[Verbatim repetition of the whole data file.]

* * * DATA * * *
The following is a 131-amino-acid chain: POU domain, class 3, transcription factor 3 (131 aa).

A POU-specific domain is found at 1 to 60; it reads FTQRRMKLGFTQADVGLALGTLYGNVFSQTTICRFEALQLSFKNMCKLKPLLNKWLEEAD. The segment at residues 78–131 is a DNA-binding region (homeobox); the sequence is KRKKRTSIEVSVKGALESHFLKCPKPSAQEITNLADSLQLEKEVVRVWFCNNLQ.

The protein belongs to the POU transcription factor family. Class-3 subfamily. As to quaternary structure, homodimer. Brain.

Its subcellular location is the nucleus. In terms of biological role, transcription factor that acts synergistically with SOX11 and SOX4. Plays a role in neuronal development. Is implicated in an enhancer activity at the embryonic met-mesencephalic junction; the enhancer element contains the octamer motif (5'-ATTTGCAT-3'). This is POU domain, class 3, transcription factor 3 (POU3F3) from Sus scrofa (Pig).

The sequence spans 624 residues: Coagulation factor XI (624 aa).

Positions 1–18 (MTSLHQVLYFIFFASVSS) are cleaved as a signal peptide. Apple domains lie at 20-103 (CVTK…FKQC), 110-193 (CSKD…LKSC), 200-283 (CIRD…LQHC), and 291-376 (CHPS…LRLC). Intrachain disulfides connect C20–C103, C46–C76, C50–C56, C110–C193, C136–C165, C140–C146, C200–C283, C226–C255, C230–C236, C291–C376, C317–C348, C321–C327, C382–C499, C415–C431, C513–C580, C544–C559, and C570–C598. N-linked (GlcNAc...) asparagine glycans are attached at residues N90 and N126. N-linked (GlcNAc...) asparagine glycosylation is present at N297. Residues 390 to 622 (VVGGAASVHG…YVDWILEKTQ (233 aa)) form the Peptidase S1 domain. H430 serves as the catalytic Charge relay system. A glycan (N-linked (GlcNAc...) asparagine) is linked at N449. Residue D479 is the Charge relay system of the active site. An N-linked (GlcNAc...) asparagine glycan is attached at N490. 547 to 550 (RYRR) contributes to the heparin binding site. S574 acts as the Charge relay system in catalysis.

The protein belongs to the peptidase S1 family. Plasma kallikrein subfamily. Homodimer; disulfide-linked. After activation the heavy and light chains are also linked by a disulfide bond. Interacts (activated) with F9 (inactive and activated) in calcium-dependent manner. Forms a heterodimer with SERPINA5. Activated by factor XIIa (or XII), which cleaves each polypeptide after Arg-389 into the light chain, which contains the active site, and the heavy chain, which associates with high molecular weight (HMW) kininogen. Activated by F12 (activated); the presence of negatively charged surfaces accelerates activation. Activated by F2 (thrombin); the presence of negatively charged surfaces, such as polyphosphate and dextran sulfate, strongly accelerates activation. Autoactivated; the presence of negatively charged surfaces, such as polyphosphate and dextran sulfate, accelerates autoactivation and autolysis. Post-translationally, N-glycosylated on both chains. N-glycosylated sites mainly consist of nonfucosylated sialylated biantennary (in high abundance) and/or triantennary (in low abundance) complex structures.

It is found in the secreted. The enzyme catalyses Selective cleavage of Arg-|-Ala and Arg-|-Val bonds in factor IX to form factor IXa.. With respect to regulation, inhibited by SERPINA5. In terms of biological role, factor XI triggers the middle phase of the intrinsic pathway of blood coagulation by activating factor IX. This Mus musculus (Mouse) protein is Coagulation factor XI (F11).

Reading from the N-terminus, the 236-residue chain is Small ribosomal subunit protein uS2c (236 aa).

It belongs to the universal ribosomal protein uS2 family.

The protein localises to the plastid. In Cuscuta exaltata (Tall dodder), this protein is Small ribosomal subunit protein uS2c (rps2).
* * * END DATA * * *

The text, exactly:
The following is a 131-amino-acid chain: POU domain, class 3, transcription factor 3 (131 aa).

A POU-specific domain is found at 1 to 60; it reads FTQRRMKLGFTQADVGLALGTLYGNVFSQTTICRFEALQLSFKNMCKLKPLLNKWLEEAD. The segment at residues 78–131 is a DNA-binding region (homeobox); the sequence is KRKKRTSIEVSVKGALESHFLKCPKPSAQEITNLADSLQLEKEVVRVWFCNNLQ.

The protein belongs to the POU transcription factor family. Class-3 subfamily. As to quaternary structure, homodimer. Brain.

Its subcellular location is the nucleus. In terms of biological role, transcription factor that acts synergistically with SOX11 and SOX4. Plays a role in neuronal development. Is implicated in an enhancer activity at the embryonic met-mesencephalic junction; the enhancer element contains the octamer motif (5'-ATTTGCAT-3'). This is POU domain, class 3, transcription factor 3 (POU3F3) from Sus scrofa (Pig).

The sequence spans 624 residues: Coagulation factor XI (624 aa).

Positions 1–18 (MTSLHQVLYFIFFASVSS) are cleaved as a signal peptide. Apple domains lie at 20-103 (CVTK…FKQC), 110-193 (CSKD…LKSC), 200-283 (CIRD…LQHC), and 291-376 (CHPS…LRLC). Intrachain disulfides connect C20–C103, C46–C76, C50–C56, C110–C193, C136–C165, C140–C146, C200–C283, C226–C255, C230–C236, C291–C376, C317–C348, C321–C327, C382–C499, C415–C431, C513–C580, C544–C559, and C570–C598. N-linked (GlcNAc...) asparagine glycans are attached at residues N90 and N126. N-linked (GlcNAc...) asparagine glycosylation is present at N297. Residues 390 to 622 (VVGGAASVHG…YVDWILEKTQ (233 aa)) form the Peptidase S1 domain. H430 serves as the catalytic Charge relay system. A glycan (N-linked (GlcNAc...) asparagine) is linked at N449. Residue D479 is the Charge relay system of the active site. An N-linked (GlcNAc...) asparagine glycan is attached at N490. 547 to 550 (RYRR) contributes to the heparin binding site. S574 acts as the Charge relay system in catalysis.

The protein belongs to the peptidase S1 family. Plasma kallikrein subfamily. Homodimer; disulfide-linked. After activation the heavy and light chains are also linked by a disulfide bond. Interacts (activated) with F9 (inactive and activated) in calcium-dependent manner. Forms a heterodimer with SERPINA5. Activated by factor XIIa (or XII), which cleaves each polypeptide after Arg-389 into the light chain, which contains the active site, and the heavy chain, which associates with high molecular weight (HMW) kininogen. Activated by F12 (activated); the presence of negatively charged surfaces accelerates activation. Activated by F2 (thrombin); the presence of negatively charged surfaces, such as polyphosphate and dextran sulfate, strongly accelerates activation. Autoactivated; the presence of negatively charged surfaces, such as polyphosphate and dextran sulfate, accelerates autoactivation and autolysis. Post-translationally, N-glycosylated on both chains. N-glycosylated sites mainly consist of nonfucosylated sialylated biantennary (in high abundance) and/or triantennary (in low abundance) complex structures.

It is found in the secreted. The enzyme catalyses Selective cleavage of Arg-|-Ala and Arg-|-Val bonds in factor IX to form factor IXa.. With respect to regulation, inhibited by SERPINA5. In terms of biological role, factor XI triggers the middle phase of the intrinsic pathway of blood coagulation by activating factor IX. This Mus musculus (Mouse) protein is Coagulation factor XI (F11).

Reading from the N-terminus, the 236-residue chain is Small ribosomal subunit protein uS2c (236 aa).

It belongs to the universal ribosomal protein uS2 family.

The protein localises to the plastid. In Cuscuta exaltata (Tall dodder), this protein is Small ribosomal subunit protein uS2c (rps2).